Science is a wonderful thing because it’s an unlimited field by nature. The burden of proof works in favor for scientists. Since little can be proven impossible, it means that virtually anything is possible. This corny but true phrase has lead to yet another scientific breakthrough known as organ printing.
What Is Organ Printing
Organ printing is the practice of using 3D printers and various polymers to print replacement organs for humans and animals. Cellular adhesion molecules are also used to help the artificial organ bond with your biological organs.
Research and development in this field is ongoing, but functional organ tissue have already been produced. There have been great leaps made in the past decade when this technology first started making waves. It’s a simple concept, printing living tissue and organs, but it’s more complex than it sounds. It’s not as simple as printing a report in your standard printer. The complexity of bio-printing successful tissue required thousands of hours of intense research before a big breakthrough was made. This is a major accomplishment, but it’s not all clear skies from here. There are many concerns with the practice as well.
Ethical Issue of Immortality
With scientific advances, there are always ethical concerns. Organ printing has a long list of ethical issues to consider, the most interesting being the bionic human debate. With head transplants and artificial organs, we are getting closer and closer to creating a bionic human. This would give the affluent an unfair advantage over the rest of society.
Synthetic organs would be designed flawlessly, and could even be enhanced by using a cell-structure that is stronger than the typical human cell. This is not a walk in the park, but with enough research and ingenuity, it’s possible to master the production of enhanced organs. Since 3D printed organs are too expensive for the average person to afford, they would only be readily available to the ultra-rich. This would mean that wealthier people would be walking around with organs that were more durable, not prone to disease, and less likely to malfunction. They wouldn’t get sick as often and wouldn’t be subject to normal human deficiencies. In essence, they would become superhuman or even immortal.
This is an ethical issue because enhancing a human past what is natural could disrupt the rhythm of mother nature. We already have a population or overconsumption problem and enhanced organ printing could amplify that. I’m all for increasing our life expectancy, but I would rather see it done in natural ways. Improvements to diet and diet and natural supplements my two favorite ways to help increase my life expectancy. At a certain level, we have to let nature take its course. I also support transplants but haven’t fully come to terms with things like head transplants or organ printing. I would love to see people with failing organs get a second shot at life, but could also see organ printing getting abused like many other technological advances.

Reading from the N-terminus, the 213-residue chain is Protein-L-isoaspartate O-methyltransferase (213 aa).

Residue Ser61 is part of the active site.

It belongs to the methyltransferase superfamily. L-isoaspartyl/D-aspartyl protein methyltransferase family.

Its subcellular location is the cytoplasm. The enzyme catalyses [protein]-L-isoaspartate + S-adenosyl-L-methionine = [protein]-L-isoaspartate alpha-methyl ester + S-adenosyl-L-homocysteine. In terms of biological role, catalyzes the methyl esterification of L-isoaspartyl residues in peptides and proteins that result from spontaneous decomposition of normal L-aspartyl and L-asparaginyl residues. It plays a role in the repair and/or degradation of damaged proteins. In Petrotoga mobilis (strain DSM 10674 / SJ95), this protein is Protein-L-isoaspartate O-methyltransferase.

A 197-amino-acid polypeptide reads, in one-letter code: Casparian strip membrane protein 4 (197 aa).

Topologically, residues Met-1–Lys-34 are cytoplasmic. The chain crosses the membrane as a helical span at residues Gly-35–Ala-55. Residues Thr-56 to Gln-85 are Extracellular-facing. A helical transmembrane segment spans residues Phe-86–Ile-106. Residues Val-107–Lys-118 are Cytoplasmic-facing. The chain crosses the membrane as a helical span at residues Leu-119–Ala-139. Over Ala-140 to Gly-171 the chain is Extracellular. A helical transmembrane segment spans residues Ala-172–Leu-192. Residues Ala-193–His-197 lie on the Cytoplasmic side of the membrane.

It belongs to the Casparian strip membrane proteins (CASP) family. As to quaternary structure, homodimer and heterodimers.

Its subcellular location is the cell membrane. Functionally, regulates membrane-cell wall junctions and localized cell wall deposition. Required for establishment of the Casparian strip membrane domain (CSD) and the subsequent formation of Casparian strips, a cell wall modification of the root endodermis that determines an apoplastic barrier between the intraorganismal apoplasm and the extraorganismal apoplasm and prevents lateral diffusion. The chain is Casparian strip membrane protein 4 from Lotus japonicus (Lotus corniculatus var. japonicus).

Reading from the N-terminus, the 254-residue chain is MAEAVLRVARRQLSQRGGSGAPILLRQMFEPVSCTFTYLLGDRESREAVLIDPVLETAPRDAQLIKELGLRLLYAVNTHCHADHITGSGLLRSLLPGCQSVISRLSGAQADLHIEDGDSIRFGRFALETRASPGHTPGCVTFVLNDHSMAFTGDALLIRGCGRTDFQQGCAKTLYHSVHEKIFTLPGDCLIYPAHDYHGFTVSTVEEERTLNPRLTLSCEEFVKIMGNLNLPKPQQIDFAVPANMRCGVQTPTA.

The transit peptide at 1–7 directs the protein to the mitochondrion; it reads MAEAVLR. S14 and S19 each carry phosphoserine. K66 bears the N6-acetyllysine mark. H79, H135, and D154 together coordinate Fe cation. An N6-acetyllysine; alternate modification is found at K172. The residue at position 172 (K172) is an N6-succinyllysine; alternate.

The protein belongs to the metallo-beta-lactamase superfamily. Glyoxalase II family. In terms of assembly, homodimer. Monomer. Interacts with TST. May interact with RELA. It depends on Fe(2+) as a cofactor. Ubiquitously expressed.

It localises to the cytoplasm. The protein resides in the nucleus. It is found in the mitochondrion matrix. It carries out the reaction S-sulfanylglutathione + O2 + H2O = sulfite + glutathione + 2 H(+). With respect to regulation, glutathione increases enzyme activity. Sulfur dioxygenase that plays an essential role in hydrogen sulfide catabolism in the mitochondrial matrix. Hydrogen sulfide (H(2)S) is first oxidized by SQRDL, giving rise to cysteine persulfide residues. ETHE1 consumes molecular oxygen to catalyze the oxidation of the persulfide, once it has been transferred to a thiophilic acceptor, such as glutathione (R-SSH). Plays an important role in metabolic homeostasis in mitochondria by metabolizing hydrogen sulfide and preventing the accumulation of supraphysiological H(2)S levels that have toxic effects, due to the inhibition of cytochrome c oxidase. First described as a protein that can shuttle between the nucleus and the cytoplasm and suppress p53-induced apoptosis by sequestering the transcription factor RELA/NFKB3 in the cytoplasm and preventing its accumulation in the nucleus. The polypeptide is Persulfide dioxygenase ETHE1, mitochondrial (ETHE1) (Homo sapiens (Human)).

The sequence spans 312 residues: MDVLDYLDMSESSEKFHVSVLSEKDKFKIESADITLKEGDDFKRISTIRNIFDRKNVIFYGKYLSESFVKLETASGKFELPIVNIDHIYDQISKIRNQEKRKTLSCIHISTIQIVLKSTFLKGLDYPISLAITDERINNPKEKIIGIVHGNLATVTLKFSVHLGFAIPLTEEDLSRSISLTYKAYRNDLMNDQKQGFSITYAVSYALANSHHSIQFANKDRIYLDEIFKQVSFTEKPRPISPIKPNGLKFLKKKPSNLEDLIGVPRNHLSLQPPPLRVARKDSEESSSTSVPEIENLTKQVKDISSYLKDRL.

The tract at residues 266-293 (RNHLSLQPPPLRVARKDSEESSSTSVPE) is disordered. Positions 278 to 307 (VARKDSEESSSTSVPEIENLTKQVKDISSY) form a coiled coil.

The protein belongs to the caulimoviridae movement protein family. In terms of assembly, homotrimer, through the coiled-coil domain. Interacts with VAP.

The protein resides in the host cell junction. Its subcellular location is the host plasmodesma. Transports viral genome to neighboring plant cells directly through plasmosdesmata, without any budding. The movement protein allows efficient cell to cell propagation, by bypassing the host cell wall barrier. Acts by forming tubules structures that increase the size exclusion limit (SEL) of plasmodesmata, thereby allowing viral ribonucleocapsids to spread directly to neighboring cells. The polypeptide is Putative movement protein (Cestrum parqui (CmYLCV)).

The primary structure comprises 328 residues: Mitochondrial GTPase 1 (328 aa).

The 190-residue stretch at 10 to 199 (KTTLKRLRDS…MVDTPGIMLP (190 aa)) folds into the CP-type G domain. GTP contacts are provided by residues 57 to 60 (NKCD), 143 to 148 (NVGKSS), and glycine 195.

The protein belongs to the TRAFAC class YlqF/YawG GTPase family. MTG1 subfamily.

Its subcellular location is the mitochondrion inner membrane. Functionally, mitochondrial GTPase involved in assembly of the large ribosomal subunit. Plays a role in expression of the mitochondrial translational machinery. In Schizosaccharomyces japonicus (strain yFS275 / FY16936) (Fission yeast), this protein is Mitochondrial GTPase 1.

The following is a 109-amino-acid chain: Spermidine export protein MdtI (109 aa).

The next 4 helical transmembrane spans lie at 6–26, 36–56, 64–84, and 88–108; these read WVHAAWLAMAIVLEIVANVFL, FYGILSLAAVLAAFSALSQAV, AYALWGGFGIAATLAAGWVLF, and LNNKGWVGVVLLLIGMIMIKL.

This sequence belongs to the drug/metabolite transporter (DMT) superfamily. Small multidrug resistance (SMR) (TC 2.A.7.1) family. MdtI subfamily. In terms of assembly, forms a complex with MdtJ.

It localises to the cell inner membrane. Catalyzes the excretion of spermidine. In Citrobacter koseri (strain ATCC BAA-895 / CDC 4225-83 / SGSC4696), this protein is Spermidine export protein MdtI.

What About You?
The practice of bio-printing has not been accepted as a normal way of restoring your body back to health. It’s till in its infancy and has a long way to go. However, scientists have been able to successfully print live tissue to repair damaged organs. It’s only a matter of time before complete and complex organs are being printed with consistency. When that time comes, which may be sooner than you think, you may be faced with a decision to make.
If you were in need of a new organ, would you rather have a 3D-printed organ or be put on a waiting list for a human organ transplant? There is no gurantee of ever getting a transplant from a human. It would depend on the waiting list time and on how many organs become available for transplantation. Assuming the list wasn’t too long and it looked like you would be able to get a transplant before dying, which would you choose?
The other question that you might be faced with is: would you want to upgrade your organs if this technology became easily accessible? It’s a real possibility that the technology advances and becomes cheap much like a personal computer. PCs were once too expensive for your average person, not they’re in almost every household in America. When organ printing reaches that level of accessibility, would you want to upgrade your organs?
My theory is, if it ain’t broke don’t fix it. I wouldn’t upgrade my organs, but I would probably accept a bio-printed organ if I were in need. I don’t think I would want it to be enhanced but would rather have one that was printed with normal human functionality.